Monday, May 30, 2011

"If I knew what I was doing, I'd be doing it right now..."

I'm not generally a fan of country music, but Keith Urban's I'm In is a pretty awesome song. There's a similar sentiment in a Calvin and Hobbs strip that goes something like, "If I knew adults were making it up as they went along, I wouldn't have been in such a rush to grow up..."

I got hit in the head with a door today. I'm fine. In fact, I saw it out of the corner of my eyer and went, "That's odd... the door shouldn't be there..." *THUD* Let's hear it for hollow-core doors! And my reaction was surprisingly... not. I did a quick check... yeah, didn't even hurt. I mean, it hurt in the moment, but the pain was already gone. No reason to do anything except laugh and put the door up better next time. Then I noticed the hook in the back of the door and thanked my lucky stars I didn't try and save myself. I probably would be reporting from the ER on how I impaled my hand! *laugh* All's well that ends well...

I thought I put the door up right. I mean, sure, it's not on it's hinges, but I had it leaned up at a far enough angle. Or so I thought.

I'm glad I laughed at myself. I could have very easily gotten angry, or self-depreciating, or something similarly non-productive. Because we're taught from a very early age (through out school systems) that being "correct" means that you're "smart, responsible, virtuous... safe." In our culture, "to be wrong, means there's something wrong with us." Kathryn Schulz's On Being Wrong is a marvelous talk:

To paraphrase one part (if you don't have the 18 minutes), when our beliefs on how the world is doesn't match with someone else's view, we generally fall into a bad pattern. First, we assume the other person is ignorant. They don't have the facts we do, and if we just bestowed those facts to them they'd come to our side. If we find out they have the same facts, we next assume they're idiots. They just can't put the puzzle pieces together. But if they're also pretty smart, well, then we assume they're twisting the facts for their own malevolent purposes. We're so concerned with not being wrong ourselves, that we start to assume the worst in people.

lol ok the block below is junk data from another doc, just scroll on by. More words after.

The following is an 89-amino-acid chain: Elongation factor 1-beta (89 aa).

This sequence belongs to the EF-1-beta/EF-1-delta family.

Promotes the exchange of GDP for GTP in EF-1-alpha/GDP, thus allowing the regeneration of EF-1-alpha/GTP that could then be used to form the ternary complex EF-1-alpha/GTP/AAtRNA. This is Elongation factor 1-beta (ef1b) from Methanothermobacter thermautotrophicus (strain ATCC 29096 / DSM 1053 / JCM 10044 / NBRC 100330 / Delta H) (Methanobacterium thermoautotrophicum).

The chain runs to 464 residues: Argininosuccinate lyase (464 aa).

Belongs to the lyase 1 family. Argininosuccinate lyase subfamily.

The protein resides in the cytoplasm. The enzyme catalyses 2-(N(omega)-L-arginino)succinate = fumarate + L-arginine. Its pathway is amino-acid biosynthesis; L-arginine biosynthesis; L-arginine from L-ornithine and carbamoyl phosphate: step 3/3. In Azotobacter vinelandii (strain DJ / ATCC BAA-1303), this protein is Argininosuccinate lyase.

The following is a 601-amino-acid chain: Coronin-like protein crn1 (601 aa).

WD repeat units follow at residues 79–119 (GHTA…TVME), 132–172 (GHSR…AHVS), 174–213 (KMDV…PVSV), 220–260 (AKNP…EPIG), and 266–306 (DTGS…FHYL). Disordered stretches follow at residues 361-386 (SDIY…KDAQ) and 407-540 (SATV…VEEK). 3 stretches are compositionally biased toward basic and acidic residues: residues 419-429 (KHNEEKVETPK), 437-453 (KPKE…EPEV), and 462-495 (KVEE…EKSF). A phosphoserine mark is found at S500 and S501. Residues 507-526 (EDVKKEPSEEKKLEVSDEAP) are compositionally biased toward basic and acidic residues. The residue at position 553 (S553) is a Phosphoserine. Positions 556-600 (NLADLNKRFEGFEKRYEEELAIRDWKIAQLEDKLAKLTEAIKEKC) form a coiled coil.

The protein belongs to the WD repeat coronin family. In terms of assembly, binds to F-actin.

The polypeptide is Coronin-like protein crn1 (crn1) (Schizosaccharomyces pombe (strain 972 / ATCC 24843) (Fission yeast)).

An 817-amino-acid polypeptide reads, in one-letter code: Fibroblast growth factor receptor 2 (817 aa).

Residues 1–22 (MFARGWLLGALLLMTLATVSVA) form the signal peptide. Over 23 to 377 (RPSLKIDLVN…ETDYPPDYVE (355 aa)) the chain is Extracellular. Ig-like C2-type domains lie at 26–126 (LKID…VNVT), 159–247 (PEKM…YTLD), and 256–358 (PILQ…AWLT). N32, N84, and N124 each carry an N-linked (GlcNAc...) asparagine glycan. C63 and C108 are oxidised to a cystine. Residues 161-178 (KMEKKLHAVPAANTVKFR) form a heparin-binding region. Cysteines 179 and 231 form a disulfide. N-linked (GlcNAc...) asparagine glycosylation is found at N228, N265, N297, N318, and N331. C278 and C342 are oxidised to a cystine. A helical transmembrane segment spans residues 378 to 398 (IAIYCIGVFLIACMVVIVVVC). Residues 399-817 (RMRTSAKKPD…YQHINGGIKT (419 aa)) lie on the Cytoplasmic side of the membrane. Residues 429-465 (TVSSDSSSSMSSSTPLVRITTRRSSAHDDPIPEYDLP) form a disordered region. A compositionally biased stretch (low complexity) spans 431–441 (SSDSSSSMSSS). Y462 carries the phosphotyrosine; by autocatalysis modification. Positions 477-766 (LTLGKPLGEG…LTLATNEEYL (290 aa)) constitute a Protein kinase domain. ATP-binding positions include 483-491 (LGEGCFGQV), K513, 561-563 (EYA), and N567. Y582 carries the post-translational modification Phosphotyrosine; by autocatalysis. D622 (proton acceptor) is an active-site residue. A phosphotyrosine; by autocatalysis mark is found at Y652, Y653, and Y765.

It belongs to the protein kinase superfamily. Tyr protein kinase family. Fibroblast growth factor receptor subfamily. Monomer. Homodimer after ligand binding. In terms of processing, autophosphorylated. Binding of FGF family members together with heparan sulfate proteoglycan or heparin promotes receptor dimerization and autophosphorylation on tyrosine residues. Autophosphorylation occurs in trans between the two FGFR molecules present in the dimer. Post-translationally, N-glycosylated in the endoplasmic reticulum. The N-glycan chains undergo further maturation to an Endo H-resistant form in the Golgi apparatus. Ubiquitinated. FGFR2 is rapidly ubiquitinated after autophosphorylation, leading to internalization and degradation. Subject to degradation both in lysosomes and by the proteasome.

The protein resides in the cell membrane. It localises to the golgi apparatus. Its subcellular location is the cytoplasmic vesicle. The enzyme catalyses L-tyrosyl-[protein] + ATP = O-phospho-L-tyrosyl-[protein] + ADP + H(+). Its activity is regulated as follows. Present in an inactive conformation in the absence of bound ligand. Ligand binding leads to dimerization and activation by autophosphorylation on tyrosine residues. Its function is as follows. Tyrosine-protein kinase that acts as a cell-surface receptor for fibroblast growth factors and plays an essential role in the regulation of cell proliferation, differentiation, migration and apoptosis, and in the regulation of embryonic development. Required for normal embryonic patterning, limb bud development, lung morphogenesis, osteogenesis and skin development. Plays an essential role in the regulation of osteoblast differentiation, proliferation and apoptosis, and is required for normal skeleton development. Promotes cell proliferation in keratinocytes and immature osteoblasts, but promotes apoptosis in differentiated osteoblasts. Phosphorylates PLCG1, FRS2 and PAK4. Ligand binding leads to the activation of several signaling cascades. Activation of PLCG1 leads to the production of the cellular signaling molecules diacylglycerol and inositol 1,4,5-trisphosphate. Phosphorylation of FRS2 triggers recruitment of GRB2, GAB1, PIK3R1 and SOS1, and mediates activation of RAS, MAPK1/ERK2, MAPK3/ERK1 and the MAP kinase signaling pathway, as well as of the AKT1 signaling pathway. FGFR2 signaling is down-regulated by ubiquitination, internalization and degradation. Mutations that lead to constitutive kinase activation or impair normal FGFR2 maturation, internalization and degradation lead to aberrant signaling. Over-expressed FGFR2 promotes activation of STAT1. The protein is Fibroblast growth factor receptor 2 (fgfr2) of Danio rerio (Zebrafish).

I've found, through my own experience, that people can be their most compassionate when we allow humanness in ourselves. Yeah, being right is great, but not having to worry about some pedestal I "want" to be on means a lot fewer knocks on the head! (In spire of the occasional wayward door...)

When I stop worrying about getting the right answer, I find I give myself more time to look at the situation and make sure what I'm seeing is really what I'm seeing. This has proven most useful in my relationships with other people, but has has proven to be gold in my relationship with myself.


1 comment:

  1. Oh how true! There is a great question to ask -do I want to be "right" or do I want to be happy? because very often the two are mutually exclusive and trying to persuade others of the "rightness" of your view or attitude is pushy if not plain rude.

    Thank you for reminding me of this! Great stuff